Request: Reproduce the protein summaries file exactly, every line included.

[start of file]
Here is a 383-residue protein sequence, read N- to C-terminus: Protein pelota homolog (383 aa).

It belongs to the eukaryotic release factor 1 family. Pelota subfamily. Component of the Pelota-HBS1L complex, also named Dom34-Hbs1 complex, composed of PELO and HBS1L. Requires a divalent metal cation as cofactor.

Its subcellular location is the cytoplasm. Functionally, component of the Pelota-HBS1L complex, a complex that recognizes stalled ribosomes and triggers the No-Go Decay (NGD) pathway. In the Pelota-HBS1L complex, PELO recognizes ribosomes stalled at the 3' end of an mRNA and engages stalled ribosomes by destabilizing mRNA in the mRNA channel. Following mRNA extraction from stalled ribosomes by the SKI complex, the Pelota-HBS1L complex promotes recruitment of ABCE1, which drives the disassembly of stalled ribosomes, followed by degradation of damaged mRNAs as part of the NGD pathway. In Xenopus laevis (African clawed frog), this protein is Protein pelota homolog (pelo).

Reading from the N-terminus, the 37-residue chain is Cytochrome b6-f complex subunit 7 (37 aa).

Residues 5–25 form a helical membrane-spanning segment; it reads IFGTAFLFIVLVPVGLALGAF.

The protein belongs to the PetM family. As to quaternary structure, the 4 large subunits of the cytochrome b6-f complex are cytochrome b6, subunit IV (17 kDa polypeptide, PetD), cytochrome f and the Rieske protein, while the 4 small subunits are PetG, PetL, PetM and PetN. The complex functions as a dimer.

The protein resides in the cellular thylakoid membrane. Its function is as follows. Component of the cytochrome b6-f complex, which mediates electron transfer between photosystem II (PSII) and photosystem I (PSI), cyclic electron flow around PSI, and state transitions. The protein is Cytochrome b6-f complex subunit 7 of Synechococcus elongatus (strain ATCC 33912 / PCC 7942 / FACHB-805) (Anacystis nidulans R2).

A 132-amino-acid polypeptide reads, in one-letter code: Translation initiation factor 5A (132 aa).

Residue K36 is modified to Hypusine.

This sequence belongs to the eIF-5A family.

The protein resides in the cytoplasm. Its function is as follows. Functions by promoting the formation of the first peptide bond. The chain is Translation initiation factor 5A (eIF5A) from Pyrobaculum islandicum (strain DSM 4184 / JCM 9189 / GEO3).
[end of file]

Here is a 383-residue protein sequence, read N- to C-terminus: Protein pelota homolog (383 aa).

It belongs to the eukaryotic release factor 1 family. Pelota subfamily. Component of the Pelota-HBS1L complex, also named Dom34-Hbs1 complex, composed of PELO and HBS1L. Requires a divalent metal cation as cofactor.

Its subcellular location is the cytoplasm. Functionally, component of the Pelota-HBS1L complex, a complex that recognizes stalled ribosomes and triggers the No-Go Decay (NGD) pathway. In the Pelota-HBS1L complex, PELO recognizes ribosomes stalled at the 3' end of an mRNA and engages stalled ribosomes by destabilizing mRNA in the mRNA channel. Following mRNA extraction from stalled ribosomes by the SKI complex, the Pelota-HBS1L complex promotes recruitment of ABCE1, which drives the disassembly of stalled ribosomes, followed by degradation of damaged mRNAs as part of the NGD pathway. In Xenopus laevis (African clawed frog), this protein is Protein pelota homolog (pelo).

Reading from the N-terminus, the 37-residue chain is Cytochrome b6-f complex subunit 7 (37 aa).

Residues 5–25 form a helical membrane-spanning segment; it reads IFGTAFLFIVLVPVGLALGAF.

The protein belongs to the PetM family. As to quaternary structure, the 4 large subunits of the cytochrome b6-f complex are cytochrome b6, subunit IV (17 kDa polypeptide, PetD), cytochrome f and the Rieske protein, while the 4 small subunits are PetG, PetL, PetM and PetN. The complex functions as a dimer.

The protein resides in the cellular thylakoid membrane. Its function is as follows. Component of the cytochrome b6-f complex, which mediates electron transfer between photosystem II (PSII) and photosystem I (PSI), cyclic electron flow around PSI, and state transitions. The protein is Cytochrome b6-f complex subunit 7 of Synechococcus elongatus (strain ATCC 33912 / PCC 7942 / FACHB-805) (Anacystis nidulans R2).

A 132-amino-acid polypeptide reads, in one-letter code: Translation initiation factor 5A (132 aa).

Residue K36 is modified to Hypusine.

This sequence belongs to the eIF-5A family.

The protein resides in the cytoplasm. Its function is as follows. Functions by promoting the formation of the first peptide bond. The chain is Translation initiation factor 5A (eIF5A) from Pyrobaculum islandicum (strain DSM 4184 / JCM 9189 / GEO3).